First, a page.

With cyber security increasingly becoming a priority for enterprises a tech industry lobby group (CATA) is organizing a set of cross-Canada meetings to create the building blocks for a bigger security sector here. CATA’s focus on cyber security perhaps will be reflected in Ottawa’s upcoming new cyber security strategy. ”CATA sees the need for cyber security innovation to be part of any supercluster being stood up because there are concerns around security of IoT (the Internet of Things) and artificial intelligence and other areas where Canada is starting to get a lot of attention for innovation,” said Thompson, who is director of strategic markets at MNP consulting.



Cryptocurrency and cybersecurity: The implications

Cryptocurrency provides a depth of security that traditional currency cannot. However, the anonymity and encryption that makes cryptocurrency so appealing can be used against the user and to the benefit of a new age robber. While the security of cryptocurrencies has been heavily promoted, the real security threats lay in the broader ecosystem which can be compromised by cybercriminals. Accordingly, organizations owning or engaging in the trade of cryptocurrencies should have a clear understanding of the ecosystem and understand their vulnerabilities so that they can implement appropriate risk mitigation strategies.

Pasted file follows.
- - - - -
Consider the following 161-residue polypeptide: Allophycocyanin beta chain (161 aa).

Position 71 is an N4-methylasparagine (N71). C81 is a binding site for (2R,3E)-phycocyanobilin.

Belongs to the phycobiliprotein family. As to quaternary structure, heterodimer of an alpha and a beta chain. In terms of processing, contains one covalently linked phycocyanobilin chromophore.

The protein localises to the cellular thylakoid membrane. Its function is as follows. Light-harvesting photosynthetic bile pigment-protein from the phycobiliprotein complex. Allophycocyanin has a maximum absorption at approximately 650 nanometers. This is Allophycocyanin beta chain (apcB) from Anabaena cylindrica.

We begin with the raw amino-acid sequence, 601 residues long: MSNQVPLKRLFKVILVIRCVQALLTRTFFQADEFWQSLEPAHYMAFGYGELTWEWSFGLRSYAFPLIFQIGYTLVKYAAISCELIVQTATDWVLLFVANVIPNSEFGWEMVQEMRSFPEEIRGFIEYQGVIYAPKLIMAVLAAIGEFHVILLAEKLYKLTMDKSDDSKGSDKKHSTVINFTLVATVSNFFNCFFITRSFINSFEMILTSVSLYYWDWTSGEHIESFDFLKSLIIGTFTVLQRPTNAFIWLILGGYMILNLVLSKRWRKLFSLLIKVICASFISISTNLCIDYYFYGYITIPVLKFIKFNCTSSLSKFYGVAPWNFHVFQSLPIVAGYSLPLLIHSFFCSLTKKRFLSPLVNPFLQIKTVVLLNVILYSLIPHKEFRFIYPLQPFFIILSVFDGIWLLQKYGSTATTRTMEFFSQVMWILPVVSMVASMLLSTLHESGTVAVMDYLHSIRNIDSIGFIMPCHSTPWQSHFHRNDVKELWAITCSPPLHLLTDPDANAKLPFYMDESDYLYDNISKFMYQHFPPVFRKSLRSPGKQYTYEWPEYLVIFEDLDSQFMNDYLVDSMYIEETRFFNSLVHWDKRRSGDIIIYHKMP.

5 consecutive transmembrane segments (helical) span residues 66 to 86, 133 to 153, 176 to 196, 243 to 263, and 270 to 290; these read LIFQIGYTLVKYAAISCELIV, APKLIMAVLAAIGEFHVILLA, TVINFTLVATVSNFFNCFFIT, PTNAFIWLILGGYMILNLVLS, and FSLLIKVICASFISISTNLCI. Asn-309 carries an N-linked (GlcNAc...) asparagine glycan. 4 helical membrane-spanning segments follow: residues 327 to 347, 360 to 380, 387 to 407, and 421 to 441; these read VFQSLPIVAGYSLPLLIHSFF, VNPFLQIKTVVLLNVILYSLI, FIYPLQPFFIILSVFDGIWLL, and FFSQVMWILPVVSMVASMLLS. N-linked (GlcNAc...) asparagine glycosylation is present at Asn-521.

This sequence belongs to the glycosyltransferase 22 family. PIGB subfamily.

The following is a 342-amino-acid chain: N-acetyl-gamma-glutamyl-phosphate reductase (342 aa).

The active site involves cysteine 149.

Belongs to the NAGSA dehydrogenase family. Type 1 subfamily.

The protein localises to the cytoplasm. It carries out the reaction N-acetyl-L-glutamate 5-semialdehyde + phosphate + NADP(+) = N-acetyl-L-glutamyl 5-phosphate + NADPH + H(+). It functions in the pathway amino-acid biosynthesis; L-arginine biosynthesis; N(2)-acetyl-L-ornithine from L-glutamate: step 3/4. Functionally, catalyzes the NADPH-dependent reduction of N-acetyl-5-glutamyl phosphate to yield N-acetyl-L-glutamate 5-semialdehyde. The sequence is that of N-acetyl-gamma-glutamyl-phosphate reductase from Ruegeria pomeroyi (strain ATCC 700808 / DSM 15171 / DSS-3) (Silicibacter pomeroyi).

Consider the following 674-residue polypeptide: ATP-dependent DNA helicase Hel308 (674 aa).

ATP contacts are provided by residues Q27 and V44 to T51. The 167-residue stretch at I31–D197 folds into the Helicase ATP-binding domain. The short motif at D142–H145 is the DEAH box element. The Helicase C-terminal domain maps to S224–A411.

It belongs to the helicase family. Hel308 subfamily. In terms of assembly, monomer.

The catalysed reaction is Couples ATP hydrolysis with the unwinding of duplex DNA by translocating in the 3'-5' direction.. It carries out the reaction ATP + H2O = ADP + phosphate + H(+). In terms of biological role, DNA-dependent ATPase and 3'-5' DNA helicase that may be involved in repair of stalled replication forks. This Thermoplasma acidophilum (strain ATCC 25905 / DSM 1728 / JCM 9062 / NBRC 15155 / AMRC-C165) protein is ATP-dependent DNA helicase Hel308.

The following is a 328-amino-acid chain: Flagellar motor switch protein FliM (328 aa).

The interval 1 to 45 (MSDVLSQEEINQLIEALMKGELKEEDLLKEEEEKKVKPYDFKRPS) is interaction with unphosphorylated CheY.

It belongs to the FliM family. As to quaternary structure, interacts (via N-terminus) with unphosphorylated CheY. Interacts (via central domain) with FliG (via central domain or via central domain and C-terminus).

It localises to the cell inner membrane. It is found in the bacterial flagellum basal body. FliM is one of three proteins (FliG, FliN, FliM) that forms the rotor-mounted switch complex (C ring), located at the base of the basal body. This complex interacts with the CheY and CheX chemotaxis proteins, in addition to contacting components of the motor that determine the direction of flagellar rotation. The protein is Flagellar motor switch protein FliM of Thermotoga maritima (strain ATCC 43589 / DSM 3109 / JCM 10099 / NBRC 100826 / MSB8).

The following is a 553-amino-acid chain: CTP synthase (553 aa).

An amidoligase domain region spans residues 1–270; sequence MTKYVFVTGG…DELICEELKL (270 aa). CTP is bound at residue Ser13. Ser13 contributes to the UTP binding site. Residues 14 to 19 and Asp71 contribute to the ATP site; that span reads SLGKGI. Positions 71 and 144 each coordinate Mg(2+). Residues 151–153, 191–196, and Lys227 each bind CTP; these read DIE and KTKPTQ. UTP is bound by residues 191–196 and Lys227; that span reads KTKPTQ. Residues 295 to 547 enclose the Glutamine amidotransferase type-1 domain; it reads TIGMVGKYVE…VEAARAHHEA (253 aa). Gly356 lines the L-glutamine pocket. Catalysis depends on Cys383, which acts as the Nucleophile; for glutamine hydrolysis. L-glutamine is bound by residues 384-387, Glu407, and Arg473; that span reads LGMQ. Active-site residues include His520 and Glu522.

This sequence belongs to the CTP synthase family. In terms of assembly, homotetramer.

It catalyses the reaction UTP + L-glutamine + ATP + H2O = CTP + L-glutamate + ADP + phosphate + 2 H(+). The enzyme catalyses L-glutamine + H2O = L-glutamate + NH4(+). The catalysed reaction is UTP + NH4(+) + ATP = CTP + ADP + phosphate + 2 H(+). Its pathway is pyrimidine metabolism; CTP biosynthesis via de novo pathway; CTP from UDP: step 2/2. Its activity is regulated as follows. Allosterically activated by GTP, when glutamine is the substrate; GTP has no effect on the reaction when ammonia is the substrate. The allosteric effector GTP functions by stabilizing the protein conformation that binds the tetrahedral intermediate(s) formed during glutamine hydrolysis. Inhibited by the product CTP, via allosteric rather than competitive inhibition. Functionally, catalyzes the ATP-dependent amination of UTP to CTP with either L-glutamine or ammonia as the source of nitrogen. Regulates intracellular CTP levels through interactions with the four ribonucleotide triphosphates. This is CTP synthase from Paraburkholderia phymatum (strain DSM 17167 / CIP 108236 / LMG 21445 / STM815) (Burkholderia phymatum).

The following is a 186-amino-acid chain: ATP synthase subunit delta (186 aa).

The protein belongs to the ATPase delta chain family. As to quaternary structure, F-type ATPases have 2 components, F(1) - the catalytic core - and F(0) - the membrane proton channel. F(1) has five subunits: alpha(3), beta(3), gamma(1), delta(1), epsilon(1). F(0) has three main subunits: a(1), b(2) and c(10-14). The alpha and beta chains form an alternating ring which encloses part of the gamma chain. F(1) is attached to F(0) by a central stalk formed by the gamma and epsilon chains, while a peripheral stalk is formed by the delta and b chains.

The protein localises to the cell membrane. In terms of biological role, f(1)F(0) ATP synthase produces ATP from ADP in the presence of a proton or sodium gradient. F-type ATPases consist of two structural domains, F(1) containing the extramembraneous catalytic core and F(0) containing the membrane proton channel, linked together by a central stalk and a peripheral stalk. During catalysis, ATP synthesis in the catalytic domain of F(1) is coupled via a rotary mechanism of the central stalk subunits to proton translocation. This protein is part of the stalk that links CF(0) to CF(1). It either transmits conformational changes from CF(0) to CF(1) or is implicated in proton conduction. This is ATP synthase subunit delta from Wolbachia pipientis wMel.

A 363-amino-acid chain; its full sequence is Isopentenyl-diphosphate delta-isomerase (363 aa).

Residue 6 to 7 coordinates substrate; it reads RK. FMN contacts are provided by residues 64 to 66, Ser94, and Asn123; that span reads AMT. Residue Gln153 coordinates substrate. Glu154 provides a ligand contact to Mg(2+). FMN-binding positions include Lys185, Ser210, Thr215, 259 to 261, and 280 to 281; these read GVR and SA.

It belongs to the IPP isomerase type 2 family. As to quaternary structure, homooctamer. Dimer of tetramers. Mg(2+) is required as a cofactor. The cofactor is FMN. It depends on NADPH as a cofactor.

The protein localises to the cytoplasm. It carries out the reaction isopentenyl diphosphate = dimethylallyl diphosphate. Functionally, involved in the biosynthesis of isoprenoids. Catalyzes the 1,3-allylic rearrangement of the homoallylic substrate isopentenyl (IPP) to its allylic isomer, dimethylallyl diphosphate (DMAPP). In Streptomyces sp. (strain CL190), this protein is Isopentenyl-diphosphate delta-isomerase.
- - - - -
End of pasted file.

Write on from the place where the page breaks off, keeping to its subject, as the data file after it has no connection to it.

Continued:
EU’s General Data Protection Regulation comes into Force

“All sorts of firms including large Canadian companies with EU business and smaller companies including those that do business directly it through distributors In the European Union,” have been calling the McCarthy Tetrault law firm for advice or help recently, said senior partner and privacy law expert Barry Sookman. Instead, their European partners realized late that companies in their supply chain are affected. With two days left to go before the European Union’s General Data Protection Regulation comes into force some Canadian organizations are still scrambling to be ready.



Equifax's Canadian customer's information was Breached

In the U.S. 143 million Americans had sensitive personal information exposed after Equifax, a credit agency, was hacked. In Canada, 100,000 people had their information breached. Kathie Thompson says Canadians have embraced digital economy — "we're certainly avid users of it but with the rewards of that digital economy come significant risks."